That is why our government is pushing for HPV vaccinations in school girls. We encourage parents and guardians to allow their girl children to be vaccinated against HPV as this will go a long way to reduce the prevalence of cervical cancer in the next generations in our country. More women in the developed world are multiparous compared to the first world hence a higher prevalence of cervical cancer in the developing world.
Screening and early detection of cervical cancer is one of the most important measures to reduce the mortality rate of this invasive cancer. Every woman from the age of 20 to 30years should start going for cervical cancer screening. And screening should be done every 3 to 5 years depending on your risk level. If for example you have had genital warts before you should start screening early and you should also get screened more frequently.
Two main screening tests are available namely the Pap smear and the VIAC. Screening is very simple and can be done by nurses at most local clinics. Developed countries are more thorough with the screening of cervical cancer compared to developing countries hence the higher prevalence of cervical cancer in developing countries. So please ladies go and get screened, do not wait for symptoms of cervical cancer to go and get screened.
The symptoms of cervical cancer include intermenstrual bleeding (bleeding in between your periods), post coital bleeding (bleeding after sexual intercourse), contact bleeding (bleeding when the cervix is contacted even by a finger), a foul smelling discharge which is not remitting to standard antibiotic therapy. Rarely can you feel a lump on the cervix whilst bathing. Please note early cervical cancer has no symptoms. That’s why we say screening should commence before any symptom is suspected because once the symptoms come chances are we are already late for treatment.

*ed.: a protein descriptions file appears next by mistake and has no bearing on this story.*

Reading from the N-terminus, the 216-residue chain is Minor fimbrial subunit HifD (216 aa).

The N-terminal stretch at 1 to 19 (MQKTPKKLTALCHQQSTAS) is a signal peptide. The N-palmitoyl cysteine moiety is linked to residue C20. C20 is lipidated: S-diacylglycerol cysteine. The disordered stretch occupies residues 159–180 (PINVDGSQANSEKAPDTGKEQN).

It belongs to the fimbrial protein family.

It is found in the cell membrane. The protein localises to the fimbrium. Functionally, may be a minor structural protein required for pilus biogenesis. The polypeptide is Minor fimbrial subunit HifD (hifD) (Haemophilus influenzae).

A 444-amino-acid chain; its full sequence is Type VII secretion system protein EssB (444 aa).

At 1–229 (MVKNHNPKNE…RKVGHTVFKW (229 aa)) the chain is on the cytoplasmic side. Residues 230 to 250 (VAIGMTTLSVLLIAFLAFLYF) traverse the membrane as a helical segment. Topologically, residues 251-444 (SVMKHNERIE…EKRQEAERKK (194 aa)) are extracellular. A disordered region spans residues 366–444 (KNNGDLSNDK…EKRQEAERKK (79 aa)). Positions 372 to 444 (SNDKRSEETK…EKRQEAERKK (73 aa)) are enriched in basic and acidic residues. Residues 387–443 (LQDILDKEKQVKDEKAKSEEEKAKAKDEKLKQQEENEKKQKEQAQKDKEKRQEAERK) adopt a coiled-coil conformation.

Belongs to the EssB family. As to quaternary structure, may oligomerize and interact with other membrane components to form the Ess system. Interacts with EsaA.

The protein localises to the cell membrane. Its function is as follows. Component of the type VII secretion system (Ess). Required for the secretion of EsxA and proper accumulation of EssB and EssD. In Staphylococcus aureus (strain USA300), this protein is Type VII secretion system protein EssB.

The treatment of cervical cancer can be by surgery and radiotherapy or a combination of the two depending on the stage of the cancer. Early stages are easier to manage and have a better prognosis (outcome) compared to late stages. As such we encourage women to start going for screening at an early age to help us make the diagnosis early and to manage it in an easier and better way. By Josephat Chiripanyanga
Remember a healthy you, a healthy me to a healthy world.
Josephat Chiripanyanga is a Harare based medical doctor.